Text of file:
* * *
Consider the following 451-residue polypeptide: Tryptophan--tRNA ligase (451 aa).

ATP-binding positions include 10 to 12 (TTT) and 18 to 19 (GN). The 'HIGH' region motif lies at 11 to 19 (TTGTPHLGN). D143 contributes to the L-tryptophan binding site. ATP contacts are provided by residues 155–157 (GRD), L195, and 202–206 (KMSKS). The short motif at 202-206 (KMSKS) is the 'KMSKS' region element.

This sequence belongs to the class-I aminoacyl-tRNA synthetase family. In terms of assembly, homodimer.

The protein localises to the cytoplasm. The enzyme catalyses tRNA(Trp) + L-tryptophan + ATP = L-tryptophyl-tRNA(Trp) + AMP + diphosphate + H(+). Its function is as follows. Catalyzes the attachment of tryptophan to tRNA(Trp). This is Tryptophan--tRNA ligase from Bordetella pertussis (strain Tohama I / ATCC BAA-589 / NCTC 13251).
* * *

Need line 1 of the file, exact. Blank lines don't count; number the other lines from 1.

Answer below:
Consider the following 451-residue polypeptide: Tryptophan--tRNA ligase (451 aa).